In October 2015 the CFPB finalized a rule requiring all lenders to collect more data from borrowers and thereby provide more details to analyze and uncover potential discriminatory pending practices and patterns. Regulators have always been concerned about discrimination in lending, particularly practices that may not be designed to discriminate but rather have unintended discriminatory consequences freezing out homeownership opportunities for minorities and other protected classes. The big issue for lenders is that if you must report it, then you must track the data and evaluate your own information so that you can take steps to correct illegal practices. Many lenders view HMDA reporting as a nuisance and rarely consider that the information they are certifying might come back to bite them.
These changes to HMDA reporting requirements should be a warning to lenders that they can expect the nature and practice of whom they lend to and whom they decline will be under heightened scrutiny. The CFPB seems laser focused on rooting-out any practices that by design or consequence limit lending efforts and home-buying opportunities in under-served communities. Expect new rules, aggressive audit questions, and fines and penalties where disparate treatment and disparate impact in discriminatory lending practices are uncovered.
As for data privacy and integrity, the industry began to look more closely at this last year but this year will see even more pressure to get things right.
When one considers the breadth of personal information provided to lenders, stored onsite, exposed to employees and third parties, the responsibility to manage this effectively seems quite daunting. The typical loan application eventually contains a borrower’s name, home address, place of business, social security number, date of birth, phone numbers, income, bank accounts, personal and real property, and family relationships. Credit reports contained within a loan file provide even more non-public, private financial data.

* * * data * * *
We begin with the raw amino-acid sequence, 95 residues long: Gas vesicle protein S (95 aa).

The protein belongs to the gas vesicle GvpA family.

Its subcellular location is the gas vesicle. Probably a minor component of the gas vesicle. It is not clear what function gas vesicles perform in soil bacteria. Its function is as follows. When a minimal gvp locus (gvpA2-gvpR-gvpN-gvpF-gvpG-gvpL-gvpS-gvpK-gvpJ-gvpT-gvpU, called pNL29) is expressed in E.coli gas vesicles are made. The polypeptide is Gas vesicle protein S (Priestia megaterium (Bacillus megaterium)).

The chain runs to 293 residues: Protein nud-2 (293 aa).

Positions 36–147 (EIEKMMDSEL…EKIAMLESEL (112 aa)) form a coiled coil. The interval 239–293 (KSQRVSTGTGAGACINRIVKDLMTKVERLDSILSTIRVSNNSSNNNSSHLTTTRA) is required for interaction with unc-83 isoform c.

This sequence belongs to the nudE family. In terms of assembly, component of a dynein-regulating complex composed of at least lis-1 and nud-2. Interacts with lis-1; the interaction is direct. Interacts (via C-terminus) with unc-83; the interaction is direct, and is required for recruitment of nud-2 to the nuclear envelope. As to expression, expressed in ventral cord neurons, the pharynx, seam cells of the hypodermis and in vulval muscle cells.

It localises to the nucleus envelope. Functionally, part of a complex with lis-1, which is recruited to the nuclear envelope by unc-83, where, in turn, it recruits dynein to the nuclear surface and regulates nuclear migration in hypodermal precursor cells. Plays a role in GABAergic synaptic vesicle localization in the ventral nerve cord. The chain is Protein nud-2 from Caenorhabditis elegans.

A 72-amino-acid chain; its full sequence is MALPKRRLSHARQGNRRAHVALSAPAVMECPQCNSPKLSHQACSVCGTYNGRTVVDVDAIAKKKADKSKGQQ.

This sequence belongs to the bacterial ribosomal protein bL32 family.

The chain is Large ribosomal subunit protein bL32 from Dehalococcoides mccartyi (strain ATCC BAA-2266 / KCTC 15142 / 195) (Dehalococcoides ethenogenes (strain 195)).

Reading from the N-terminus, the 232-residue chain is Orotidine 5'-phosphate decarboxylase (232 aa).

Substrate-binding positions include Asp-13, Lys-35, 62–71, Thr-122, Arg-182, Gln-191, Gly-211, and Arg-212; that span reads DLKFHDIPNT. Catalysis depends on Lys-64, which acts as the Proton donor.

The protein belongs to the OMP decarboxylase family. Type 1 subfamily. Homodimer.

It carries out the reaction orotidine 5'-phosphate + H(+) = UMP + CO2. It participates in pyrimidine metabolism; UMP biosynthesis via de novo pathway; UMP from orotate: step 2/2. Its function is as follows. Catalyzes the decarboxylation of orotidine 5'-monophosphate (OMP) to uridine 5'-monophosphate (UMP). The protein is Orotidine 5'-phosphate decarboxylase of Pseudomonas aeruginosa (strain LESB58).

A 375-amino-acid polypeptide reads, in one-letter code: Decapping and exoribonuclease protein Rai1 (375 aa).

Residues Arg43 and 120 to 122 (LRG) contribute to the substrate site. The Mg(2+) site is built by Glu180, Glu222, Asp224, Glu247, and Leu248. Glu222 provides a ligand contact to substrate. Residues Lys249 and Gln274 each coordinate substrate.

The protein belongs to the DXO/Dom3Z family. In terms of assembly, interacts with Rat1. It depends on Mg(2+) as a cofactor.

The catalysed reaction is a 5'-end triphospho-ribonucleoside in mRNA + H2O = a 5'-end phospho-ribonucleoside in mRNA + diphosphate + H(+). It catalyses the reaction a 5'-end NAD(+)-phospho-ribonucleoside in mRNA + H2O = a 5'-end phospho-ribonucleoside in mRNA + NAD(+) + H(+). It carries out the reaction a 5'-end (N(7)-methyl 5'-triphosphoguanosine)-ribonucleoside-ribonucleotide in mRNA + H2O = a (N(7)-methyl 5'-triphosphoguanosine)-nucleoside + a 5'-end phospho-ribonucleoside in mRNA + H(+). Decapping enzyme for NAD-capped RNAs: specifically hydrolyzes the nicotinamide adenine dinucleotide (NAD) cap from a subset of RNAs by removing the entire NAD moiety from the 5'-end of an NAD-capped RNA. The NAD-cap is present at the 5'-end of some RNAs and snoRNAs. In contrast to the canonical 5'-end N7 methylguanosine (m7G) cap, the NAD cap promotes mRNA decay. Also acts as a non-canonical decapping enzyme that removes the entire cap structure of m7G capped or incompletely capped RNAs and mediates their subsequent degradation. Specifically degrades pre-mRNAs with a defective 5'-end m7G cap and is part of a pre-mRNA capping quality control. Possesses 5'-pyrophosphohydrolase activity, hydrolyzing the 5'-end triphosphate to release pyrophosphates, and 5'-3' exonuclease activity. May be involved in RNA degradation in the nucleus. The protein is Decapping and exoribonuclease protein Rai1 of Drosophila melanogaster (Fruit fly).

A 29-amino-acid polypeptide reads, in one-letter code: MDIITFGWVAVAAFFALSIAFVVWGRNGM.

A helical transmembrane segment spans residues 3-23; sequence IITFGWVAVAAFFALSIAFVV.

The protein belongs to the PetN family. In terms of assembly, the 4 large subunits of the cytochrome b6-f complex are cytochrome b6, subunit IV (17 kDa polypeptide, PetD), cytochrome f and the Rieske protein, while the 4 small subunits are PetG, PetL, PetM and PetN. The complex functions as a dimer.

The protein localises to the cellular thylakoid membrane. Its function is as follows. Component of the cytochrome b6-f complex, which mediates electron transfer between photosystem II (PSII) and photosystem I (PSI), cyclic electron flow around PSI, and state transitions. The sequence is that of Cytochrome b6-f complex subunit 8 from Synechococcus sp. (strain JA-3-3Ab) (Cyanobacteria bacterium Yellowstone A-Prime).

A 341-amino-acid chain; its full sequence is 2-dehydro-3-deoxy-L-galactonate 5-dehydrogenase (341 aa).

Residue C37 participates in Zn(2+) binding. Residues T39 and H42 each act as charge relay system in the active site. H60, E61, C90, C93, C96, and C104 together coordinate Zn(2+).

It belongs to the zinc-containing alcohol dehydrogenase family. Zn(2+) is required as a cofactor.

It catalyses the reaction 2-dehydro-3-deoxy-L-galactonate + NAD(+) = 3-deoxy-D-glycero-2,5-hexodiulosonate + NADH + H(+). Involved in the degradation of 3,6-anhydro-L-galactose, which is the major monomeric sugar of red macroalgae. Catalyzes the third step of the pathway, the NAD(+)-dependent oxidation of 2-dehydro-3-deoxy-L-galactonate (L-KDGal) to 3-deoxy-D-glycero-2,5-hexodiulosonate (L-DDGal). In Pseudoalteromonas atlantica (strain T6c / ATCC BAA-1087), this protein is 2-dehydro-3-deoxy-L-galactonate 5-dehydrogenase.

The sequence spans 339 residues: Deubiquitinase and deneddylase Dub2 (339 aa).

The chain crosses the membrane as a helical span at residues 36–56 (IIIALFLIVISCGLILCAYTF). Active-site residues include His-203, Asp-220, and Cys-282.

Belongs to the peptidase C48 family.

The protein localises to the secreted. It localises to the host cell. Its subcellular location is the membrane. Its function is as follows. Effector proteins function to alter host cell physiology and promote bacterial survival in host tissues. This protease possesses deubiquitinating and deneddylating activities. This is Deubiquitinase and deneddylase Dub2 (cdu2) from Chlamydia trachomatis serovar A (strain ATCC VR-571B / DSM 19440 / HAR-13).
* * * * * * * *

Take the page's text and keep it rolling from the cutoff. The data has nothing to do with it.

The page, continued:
The concern is that there is no such thing as a foolproof data security system and that all systems are ultimately vulnerable to breach by determined criminals. Recall what happened to corporate giants like Target, Home Depot, Ebay, JP Morgan and Anthem. What does this mean for regional and mid-sized lenders, let alone small broker shops, who now must demonstrate they have developed, implemented and monitor internal data privacy and data integrity policies? It means that anyone and everyone with access to consumer NPPI must make a commitment to adopting the most stringent policies relevant to the size and scope of their business, while also considering purchasing crimes and cyber liability insurance to off-load risk in the event of unexpected and unintended breaches.
Making sure all borrower data is private and being used properly can be a near-impossible task that involves multiple layers of security. Fortunately, with the right people, process and technology, lenders may support their data security policies through continual monitoring and visibility into every access point and with insurance back-up.
These past few years have been watershed moments for many mortgage lenders. Hard decisions have had to be made about whether one can still be profitable in an industry of increasing regulatory complexity, scrutiny, costs and penalties. Some have closed the doors, while others have consolidated, finding strength in numbers. Many more are viewing the current environment as a golden opportunity. These lenders see regulation as inevitable and therefore instead of complaining about it, have embraced it. While the short-term costs may be heavy, they are betting that the long-term benefits will bear rich fruit.
While 2018 may not bring much relief from regulatory pressures, hopefully we are all getting used to the idea that a successful business today requires serious attention to risk management, quality control and consumer protection. If we forget however, you can be sure that there are plenty of state and federal regulators poised to remind us.